Care Home Occupancy Rate

Debate between Baroness Fox of Buckley and Lord Bethell
Wednesday 28th April 2021

(8 months, 3 weeks ago)

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Lord Bethell Portrait Lord Bethell (Con)
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My Lords, I note the intelligence from the Alzheimer’s Society, but I emphasise it is not the responsibility of central government to raise the occupancy rates of care homes. This area is supplied mainly by the private market. Players may choose to leave the market if occupancy rates fall, and local councils have been provided with more than £6 billion that should be drawn on to support the sector.

Baroness Fox of Buckley Portrait Baroness Fox of Buckley (Non-Afl)
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My Lords, a number of unpaid at-home carers have told me that even though their relatives in dire need of care home residency have been offered places, they have turned them down because of heavily restricted family visits, the invidious 14-day quarantine rule and restrictions even on taking doubly vaccinated relatives for a walk in the spring sunshine. Will the Minister acknowledge that moving to a care home can be distressing, and depriving new residents of family support when settling in will inevitably impact on occupancy? When families liken taking up occupancy to sending relatives to prison, surely it is time to review guidance using today’s data, rather than as though Covid were still rampant and vaccines ineffective.

Lord Bethell Portrait Lord Bethell (Con)
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The noble Baroness makes a perfectly fair point. Moving into a care home is a difficult and potentially stressful experience. Moving in at a time of Covid, when, as the noble Baroness rightly points out, there are heavy restrictions, is very difficult. Those restrictions are in place to save lives. They are under constant review, and when the infection rates warrant leaving them behind, we will make that decision.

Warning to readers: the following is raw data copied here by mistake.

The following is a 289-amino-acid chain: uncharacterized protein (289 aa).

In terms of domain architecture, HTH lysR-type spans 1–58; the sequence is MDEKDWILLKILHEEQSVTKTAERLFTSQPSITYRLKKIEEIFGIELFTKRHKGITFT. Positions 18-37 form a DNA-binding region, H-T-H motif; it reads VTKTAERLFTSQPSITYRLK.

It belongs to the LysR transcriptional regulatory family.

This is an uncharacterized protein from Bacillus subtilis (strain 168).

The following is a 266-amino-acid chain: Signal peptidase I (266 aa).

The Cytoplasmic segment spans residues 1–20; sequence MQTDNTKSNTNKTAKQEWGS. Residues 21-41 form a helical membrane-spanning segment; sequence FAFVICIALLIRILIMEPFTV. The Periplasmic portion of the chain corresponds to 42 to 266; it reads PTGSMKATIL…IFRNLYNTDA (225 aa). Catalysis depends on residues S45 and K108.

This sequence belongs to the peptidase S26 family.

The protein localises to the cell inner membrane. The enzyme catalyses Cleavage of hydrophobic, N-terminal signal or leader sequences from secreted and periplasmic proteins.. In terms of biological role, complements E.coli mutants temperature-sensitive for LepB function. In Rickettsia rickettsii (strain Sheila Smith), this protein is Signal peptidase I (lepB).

Care Homes: Guidance

Debate between Baroness Fox of Buckley and Lord Bethell
Wednesday 21st April 2021

(9 months ago)

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Lord Bethell Portrait Lord Bethell (Con)
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I can only express complete sympathy for the noble Baroness’s points. She puts them extremely well. Undoubtedly, the pressure put on residents and their family members is profound and I regret it enormously. However, this is not an arbitrary or thoughtless measure from the Government; it is to protect residents who have shown themselves to be highly susceptible to the disease. We have instances of serious illness and death to remind us how important these measures are. The noble Baroness is entirely right that the protocols are in place in order to deter external visits. In terms of testing, the unfortunate truth is that the virus can harbour in someone’s body, undetectable, for days. We know from protocols around international travel that pre-travel testing catches only about 15% or 20% of those with the disease and it is for that reason that we cannot turn to testing as an alternative.

Baroness Fox of Buckley Portrait Baroness Fox of Buckley (Non-Afl)
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My Lords, grass-roots relatives’ campaigns such as Rights for Residents, John’s Campaign and Care Unlocked describe this guidance as “false imprisonment”, “barbaric”, “cruel”, “treating residents as second-class citizens” and “more scandalous than any Greensill revelations”. I want to press the Minister. Can he really explain from a virus control point of view, as the noble Baroness asked, what the risk difference is between care home workers who leave those care homes, go about their business and then return and give personal care in the same home and a vaccinated care home resident who, after a family day out to the seaside, has to endure 14 days of solitary confinement? From a risk point of view, it makes no sense.

Lord Bethell Portrait Lord Bethell (Con)
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My Lords, there are two points of difference. One is that we can take certain measures to guide the behaviours of care home workers but we cannot mandate for every aspect of their lives. Secondly, care home workers wear PPE and that significantly reduces their infectiousness. We do not ask care home residents to wear PPE. Were we to do so, I think it would provoke suitable concern among residents and their families. As a result, we have to have these isolation protocols in place to avoid the spread of the virus.